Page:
Appointment of constitutional judges still in question

President Kiska and Speaker of Parliament Danko met with Venice Commission President Gianni Buquicchio.

Slovak President Andrej Kiska, left, meeting Venice Commission President Gianni Buquicchio.Slovak President Andrej Kiska, left, meeting Venice Commission President Gianni Buquicchio.(Source: SITA)

The issue of candidates for constitutional judges remains a hot topic in Slovakia. Slovak President Andrej Kiska after meeting Venice Commission President Gianni Buquicchio on November 7, said that he would ask the commission for its legal opinion if parliament would not propose candidates for constitutional judges soon.

“I expect the Venice Commission to provide concrete answers on how to get Slovakia out of the situation it is currently in,” said Kiska as cited by the TASR newswire, adding that although the commission’s conclusions are not binding, they might prove to be useful.

The meeting focused in particular on the situation that emerged when Kiska refused to appoint constitutional judges from among the candidates proposed by parliament, claiming that certain candidates did not meet the requirements for the post. At the moment the Constitutional Court is not fully staffed, as its 13-member senate still lacks three judges.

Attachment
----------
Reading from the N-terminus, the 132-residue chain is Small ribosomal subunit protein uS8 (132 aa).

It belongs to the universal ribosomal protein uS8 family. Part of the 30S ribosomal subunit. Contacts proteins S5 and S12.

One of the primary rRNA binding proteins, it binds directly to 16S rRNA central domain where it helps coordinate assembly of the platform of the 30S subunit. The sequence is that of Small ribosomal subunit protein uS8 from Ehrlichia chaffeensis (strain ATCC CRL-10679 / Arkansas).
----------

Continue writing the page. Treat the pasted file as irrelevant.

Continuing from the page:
Read also:No new Constitutional Court’s candidates proposed for now

At the meeting Speaker of Parliament Andrej Danko argued that the Slovak parliament is an institution that has the right to evaluate and examine the conditions and the professional qualities of candidates. The president has the power to choose from among the candidates nominated by parliament.

“However, this right does not mean that the President’s Office should re-evaluate the suitability or unsuitability of a candidate and should question the selection criteria and qualification requirements,” said Danko.

Danko expressed his belief that if the constitutional mechanism fails, the Venice Commission’s stance could contribute towards clarifying discrepancies regarding this issue.

The Venice Commission is an advisory body of the Council of Europe composed of independent experts in the field of constitutional law. Its primary task is to assist and advise individual countries on constitutional matters in order to improve the functioning of democratic institutions and the protection of human rights.

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